Thursday, 3 March 2011

Simon Bartram's South of Newcastle Tour Day 2

Day 2: St Francis School, Peckham

Day Two - sounds a bit Big Brother, especially with Simon's Geordie accent - but what a day. Once again, road works foiled my satnav so I arrived at St Francis School in Peckham, South London just as Simon had finished reading Man on the Moon to the reception class. He said some of them were about 3 years old but all sat and listened as quiet as mice.

The hall had been decorated with a huge moon painting done by the children with lots of rockets and space stuff all over it. It looked really good.

If the reception class were quiet and a little over-awed by this strange man reading them a story, then Year 1 and Year 2 (around 150 children in all) soon put paid to that. The noise levels and the unbelievable enthusiasm by them for all things Bob was fantastic. We agreed that this class was one of the best we have come across. They clearly adored the book which they had been working on before half term, and one boy came forward with his rocket model, with his drawing of Bob and himself in the 'cockpit'.

After a quick cup of tea, in marched the next set of year groups, 3 and 4 - this time wearing space inspired hats, which they waved around and whooped and cheered all the way through. Another terrific response to Simon - who I think is going to expect this level of audience participation all the time now.

We decided to bunk off from the staff room and school dinner and went out to look for lunch - rather a change from Dulwich village where we were yesterday, with its smart shops and delicatessens. High rise flats and boarded up shops - but we found a greasy spoon and Simon had sausage and mash (with gravy - £3.50) and I had omelette and chips. No sauce.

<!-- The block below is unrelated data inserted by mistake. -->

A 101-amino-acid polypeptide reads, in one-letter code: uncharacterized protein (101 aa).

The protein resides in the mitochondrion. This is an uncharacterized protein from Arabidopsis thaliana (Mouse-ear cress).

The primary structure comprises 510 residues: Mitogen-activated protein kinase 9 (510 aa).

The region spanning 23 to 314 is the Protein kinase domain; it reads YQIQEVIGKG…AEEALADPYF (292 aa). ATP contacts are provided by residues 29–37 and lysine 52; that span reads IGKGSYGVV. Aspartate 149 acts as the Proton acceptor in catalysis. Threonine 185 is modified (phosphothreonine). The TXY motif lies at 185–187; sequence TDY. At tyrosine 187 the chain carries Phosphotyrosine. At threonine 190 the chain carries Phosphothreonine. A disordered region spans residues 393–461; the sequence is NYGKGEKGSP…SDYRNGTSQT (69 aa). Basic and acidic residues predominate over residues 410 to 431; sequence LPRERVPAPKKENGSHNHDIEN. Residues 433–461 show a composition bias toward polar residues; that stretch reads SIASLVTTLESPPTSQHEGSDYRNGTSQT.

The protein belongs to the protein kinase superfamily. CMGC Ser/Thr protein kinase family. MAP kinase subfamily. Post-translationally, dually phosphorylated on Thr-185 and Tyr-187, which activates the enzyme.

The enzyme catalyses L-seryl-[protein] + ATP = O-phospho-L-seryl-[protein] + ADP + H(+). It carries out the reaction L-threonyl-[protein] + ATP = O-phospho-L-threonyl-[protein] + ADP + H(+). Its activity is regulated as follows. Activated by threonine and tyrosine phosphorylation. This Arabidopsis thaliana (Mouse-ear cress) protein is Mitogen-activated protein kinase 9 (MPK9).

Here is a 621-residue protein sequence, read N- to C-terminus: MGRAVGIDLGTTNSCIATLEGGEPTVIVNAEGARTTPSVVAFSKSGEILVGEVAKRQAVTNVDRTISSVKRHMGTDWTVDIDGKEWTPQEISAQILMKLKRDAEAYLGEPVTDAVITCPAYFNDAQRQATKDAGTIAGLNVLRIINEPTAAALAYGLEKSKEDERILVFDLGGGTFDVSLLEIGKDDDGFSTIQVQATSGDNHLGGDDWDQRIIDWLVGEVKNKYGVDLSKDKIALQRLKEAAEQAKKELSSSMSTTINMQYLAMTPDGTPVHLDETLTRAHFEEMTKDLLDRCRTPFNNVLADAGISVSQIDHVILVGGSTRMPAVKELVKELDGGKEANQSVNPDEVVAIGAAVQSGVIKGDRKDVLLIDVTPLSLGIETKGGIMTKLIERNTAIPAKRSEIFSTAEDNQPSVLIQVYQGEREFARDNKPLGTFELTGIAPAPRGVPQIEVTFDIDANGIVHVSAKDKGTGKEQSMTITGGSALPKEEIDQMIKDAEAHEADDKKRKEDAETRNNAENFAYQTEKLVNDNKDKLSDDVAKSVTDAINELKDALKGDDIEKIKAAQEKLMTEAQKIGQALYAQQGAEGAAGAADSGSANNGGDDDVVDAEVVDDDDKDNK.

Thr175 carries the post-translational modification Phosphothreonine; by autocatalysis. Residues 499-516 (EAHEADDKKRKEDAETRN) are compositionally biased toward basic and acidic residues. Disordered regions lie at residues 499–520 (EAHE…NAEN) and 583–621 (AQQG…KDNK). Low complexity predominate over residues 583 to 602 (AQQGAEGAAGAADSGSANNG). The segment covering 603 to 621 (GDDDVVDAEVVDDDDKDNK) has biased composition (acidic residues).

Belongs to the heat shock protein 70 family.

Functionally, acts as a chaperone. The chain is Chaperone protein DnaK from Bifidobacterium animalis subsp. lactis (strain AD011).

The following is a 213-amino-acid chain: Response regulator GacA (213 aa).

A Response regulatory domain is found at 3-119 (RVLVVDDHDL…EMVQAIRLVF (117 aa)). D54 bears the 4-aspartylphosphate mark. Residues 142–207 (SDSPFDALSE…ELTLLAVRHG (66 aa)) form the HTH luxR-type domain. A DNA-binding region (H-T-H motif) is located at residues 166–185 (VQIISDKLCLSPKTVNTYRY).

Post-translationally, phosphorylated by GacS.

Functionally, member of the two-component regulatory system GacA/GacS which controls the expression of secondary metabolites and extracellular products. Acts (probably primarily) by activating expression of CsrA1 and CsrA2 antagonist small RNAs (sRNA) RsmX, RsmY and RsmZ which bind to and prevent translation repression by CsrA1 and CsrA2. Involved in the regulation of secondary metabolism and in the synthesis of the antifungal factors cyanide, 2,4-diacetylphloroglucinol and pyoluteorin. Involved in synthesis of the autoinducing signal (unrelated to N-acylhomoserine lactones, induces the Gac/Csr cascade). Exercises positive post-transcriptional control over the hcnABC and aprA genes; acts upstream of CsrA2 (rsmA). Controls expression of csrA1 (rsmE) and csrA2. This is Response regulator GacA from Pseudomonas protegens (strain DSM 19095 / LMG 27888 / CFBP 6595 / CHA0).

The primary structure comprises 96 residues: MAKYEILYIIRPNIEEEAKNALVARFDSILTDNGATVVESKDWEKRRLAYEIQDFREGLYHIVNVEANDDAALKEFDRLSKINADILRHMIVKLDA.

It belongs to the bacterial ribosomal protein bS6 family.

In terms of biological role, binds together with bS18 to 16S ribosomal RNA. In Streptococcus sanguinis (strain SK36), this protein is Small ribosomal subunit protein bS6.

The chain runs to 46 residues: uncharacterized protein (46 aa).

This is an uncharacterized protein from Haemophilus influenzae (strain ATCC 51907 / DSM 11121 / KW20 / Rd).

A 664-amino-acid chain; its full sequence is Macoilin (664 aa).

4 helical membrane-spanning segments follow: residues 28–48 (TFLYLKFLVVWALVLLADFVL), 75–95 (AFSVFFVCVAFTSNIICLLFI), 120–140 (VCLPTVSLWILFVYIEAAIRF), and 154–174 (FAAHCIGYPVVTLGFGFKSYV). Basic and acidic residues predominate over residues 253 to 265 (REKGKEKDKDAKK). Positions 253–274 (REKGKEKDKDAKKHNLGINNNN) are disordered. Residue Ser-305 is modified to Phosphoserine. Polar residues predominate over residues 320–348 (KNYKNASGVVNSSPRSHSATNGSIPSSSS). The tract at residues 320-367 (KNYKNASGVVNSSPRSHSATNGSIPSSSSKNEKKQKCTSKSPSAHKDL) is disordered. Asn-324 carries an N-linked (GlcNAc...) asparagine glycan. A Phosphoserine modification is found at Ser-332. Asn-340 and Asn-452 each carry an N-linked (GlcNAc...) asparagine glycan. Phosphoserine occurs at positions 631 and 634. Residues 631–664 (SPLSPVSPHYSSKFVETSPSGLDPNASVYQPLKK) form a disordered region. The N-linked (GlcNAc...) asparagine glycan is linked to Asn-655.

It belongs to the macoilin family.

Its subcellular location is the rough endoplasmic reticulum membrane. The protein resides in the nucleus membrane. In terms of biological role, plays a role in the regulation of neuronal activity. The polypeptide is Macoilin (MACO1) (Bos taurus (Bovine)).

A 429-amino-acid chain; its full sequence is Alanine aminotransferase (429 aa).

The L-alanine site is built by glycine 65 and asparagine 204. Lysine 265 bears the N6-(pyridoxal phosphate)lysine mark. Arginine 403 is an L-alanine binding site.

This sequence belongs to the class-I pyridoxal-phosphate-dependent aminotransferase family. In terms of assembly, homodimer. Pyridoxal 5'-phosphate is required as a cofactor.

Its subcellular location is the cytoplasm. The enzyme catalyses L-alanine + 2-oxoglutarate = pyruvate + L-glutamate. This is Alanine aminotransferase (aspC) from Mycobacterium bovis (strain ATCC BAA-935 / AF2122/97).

The afternoon session was with the 10 and 11 year olds, who insisted they weren't too old for a story, which Simon incorporated with his chat about becoming an illustrator. They really liked his comment that in this busy world they should keep a little quiet space in their brains, as "ideas are like little birds trying to find somewhere to land".

We had a Q&A session afterwards with questions such as "what feelings occur to you when you are writing" (happy); "what would you like to have been if not an illustrator?" (footballer) and "who helped you at school?" (wonderful art teacher, Mrs Scott).

Tales on Moon Lane set up a bookstall in the school hall, and we were mobbed. Amazing - sold out of Bob's Best Ever Friend and made a serious dent in the rest of the stock. Delighted with the response and so nice to meet the parents, all keen to meet and talk to Simon and have their children's photo's taken with him.

What a brilliant school and so much admiration for the teachers who have obviously inspired their classes. Huge thanks to Jilly and Danielle, the literacy co-ordinators for all their work.

As a special treat I had promised Simon we would go to the Norman Rockwell exhibition at the Dulwich Picture Gallery. We rushed in (last entry at 4.30) at about 4.45 and I pleaded with the receptionist to let us in - which they very kindly did and we savoured the extraodinary artwork of this American painter. Really inspired Simon - and it was great for me to have a personal guide to someone who's work I have only ever seen on those iconic front covers of the Saturday Evening Post. Really recommended and on until end of March.

That evening saw us in the Angels and Gypsies tapas restaurant in Camberwell (a wonderful place, thoroughly recommended), where around 10 booksellers, librarians and literacy co-ordinators came together for a lovely meal and lots of good chat. Most had not met Simon before, so it was a great opportunity for them all - even if one was an Arsenal supporter (Sunderland are playing the Gunners on Saturday).

A weary late night journey home, but what a great day... I hand over the Bartram baton to the lovely Becky, who's out and about with Simon in Brixton for his next day of events.

I'll be with Emma Dodd in Surrey... but that's a whole new story.

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